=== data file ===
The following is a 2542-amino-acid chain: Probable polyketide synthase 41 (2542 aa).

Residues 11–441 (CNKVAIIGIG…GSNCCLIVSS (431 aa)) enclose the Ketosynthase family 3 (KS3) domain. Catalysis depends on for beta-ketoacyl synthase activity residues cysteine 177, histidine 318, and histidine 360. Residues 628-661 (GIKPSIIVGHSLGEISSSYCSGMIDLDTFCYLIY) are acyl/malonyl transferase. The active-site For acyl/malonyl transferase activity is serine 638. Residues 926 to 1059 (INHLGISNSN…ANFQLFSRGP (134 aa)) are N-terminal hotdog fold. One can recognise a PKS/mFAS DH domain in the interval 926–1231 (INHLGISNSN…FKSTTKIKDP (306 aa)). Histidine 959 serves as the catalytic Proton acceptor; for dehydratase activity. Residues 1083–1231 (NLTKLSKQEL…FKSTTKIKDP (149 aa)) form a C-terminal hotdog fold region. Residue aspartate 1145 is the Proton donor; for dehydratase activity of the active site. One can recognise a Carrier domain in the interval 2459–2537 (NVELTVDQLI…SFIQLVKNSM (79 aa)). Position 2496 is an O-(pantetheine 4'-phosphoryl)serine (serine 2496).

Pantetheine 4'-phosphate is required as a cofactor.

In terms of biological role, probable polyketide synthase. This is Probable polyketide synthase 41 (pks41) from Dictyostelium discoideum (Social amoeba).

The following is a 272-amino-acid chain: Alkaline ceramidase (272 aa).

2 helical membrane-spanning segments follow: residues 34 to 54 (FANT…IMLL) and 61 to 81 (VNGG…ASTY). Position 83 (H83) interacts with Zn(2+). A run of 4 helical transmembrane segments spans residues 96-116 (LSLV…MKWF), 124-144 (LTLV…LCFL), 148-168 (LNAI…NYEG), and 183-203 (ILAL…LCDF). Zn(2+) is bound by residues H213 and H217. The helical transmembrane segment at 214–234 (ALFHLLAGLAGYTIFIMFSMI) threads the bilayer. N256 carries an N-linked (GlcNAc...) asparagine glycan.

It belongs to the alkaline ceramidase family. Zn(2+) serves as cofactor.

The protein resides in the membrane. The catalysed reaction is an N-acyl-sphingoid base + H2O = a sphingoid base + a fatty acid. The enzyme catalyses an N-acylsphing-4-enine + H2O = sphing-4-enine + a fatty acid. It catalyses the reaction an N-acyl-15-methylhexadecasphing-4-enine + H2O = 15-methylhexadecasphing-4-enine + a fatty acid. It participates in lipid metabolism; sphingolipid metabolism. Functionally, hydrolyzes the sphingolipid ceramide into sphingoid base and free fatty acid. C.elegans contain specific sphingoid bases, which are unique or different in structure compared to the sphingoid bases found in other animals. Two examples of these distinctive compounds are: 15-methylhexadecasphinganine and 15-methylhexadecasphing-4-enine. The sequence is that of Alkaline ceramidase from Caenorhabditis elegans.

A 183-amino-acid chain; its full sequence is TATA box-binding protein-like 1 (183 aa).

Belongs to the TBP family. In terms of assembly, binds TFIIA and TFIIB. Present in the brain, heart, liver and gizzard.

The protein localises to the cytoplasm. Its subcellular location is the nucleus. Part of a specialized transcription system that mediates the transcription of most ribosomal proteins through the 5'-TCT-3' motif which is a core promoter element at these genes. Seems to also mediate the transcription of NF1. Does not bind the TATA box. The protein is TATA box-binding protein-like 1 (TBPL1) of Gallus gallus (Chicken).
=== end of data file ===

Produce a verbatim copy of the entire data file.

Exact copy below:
The following is a 2542-amino-acid chain: Probable polyketide synthase 41 (2542 aa).

Residues 11–441 (CNKVAIIGIG…GSNCCLIVSS (431 aa)) enclose the Ketosynthase family 3 (KS3) domain. Catalysis depends on for beta-ketoacyl synthase activity residues cysteine 177, histidine 318, and histidine 360. Residues 628-661 (GIKPSIIVGHSLGEISSSYCSGMIDLDTFCYLIY) are acyl/malonyl transferase. The active-site For acyl/malonyl transferase activity is serine 638. Residues 926 to 1059 (INHLGISNSN…ANFQLFSRGP (134 aa)) are N-terminal hotdog fold. One can recognise a PKS/mFAS DH domain in the interval 926–1231 (INHLGISNSN…FKSTTKIKDP (306 aa)). Histidine 959 serves as the catalytic Proton acceptor; for dehydratase activity. Residues 1083–1231 (NLTKLSKQEL…FKSTTKIKDP (149 aa)) form a C-terminal hotdog fold region. Residue aspartate 1145 is the Proton donor; for dehydratase activity of the active site. One can recognise a Carrier domain in the interval 2459–2537 (NVELTVDQLI…SFIQLVKNSM (79 aa)). Position 2496 is an O-(pantetheine 4'-phosphoryl)serine (serine 2496).

Pantetheine 4'-phosphate is required as a cofactor.

In terms of biological role, probable polyketide synthase. This is Probable polyketide synthase 41 (pks41) from Dictyostelium discoideum (Social amoeba).

The following is a 272-amino-acid chain: Alkaline ceramidase (272 aa).

2 helical membrane-spanning segments follow: residues 34 to 54 (FANT…IMLL) and 61 to 81 (VNGG…ASTY). Position 83 (H83) interacts with Zn(2+). A run of 4 helical transmembrane segments spans residues 96-116 (LSLV…MKWF), 124-144 (LTLV…LCFL), 148-168 (LNAI…NYEG), and 183-203 (ILAL…LCDF). Zn(2+) is bound by residues H213 and H217. The helical transmembrane segment at 214–234 (ALFHLLAGLAGYTIFIMFSMI) threads the bilayer. N256 carries an N-linked (GlcNAc...) asparagine glycan.

It belongs to the alkaline ceramidase family. Zn(2+) serves as cofactor.

The protein resides in the membrane. The catalysed reaction is an N-acyl-sphingoid base + H2O = a sphingoid base + a fatty acid. The enzyme catalyses an N-acylsphing-4-enine + H2O = sphing-4-enine + a fatty acid. It catalyses the reaction an N-acyl-15-methylhexadecasphing-4-enine + H2O = 15-methylhexadecasphing-4-enine + a fatty acid. It participates in lipid metabolism; sphingolipid metabolism. Functionally, hydrolyzes the sphingolipid ceramide into sphingoid base and free fatty acid. C.elegans contain specific sphingoid bases, which are unique or different in structure compared to the sphingoid bases found in other animals. Two examples of these distinctive compounds are: 15-methylhexadecasphinganine and 15-methylhexadecasphing-4-enine. The sequence is that of Alkaline ceramidase from Caenorhabditis elegans.

A 183-amino-acid chain; its full sequence is TATA box-binding protein-like 1 (183 aa).

Belongs to the TBP family. In terms of assembly, binds TFIIA and TFIIB. Present in the brain, heart, liver and gizzard.

The protein localises to the cytoplasm. Its subcellular location is the nucleus. Part of a specialized transcription system that mediates the transcription of most ribosomal proteins through the 5'-TCT-3' motif which is a core promoter element at these genes. Seems to also mediate the transcription of NF1. Does not bind the TATA box. The protein is TATA box-binding protein-like 1 (TBPL1) of Gallus gallus (Chicken).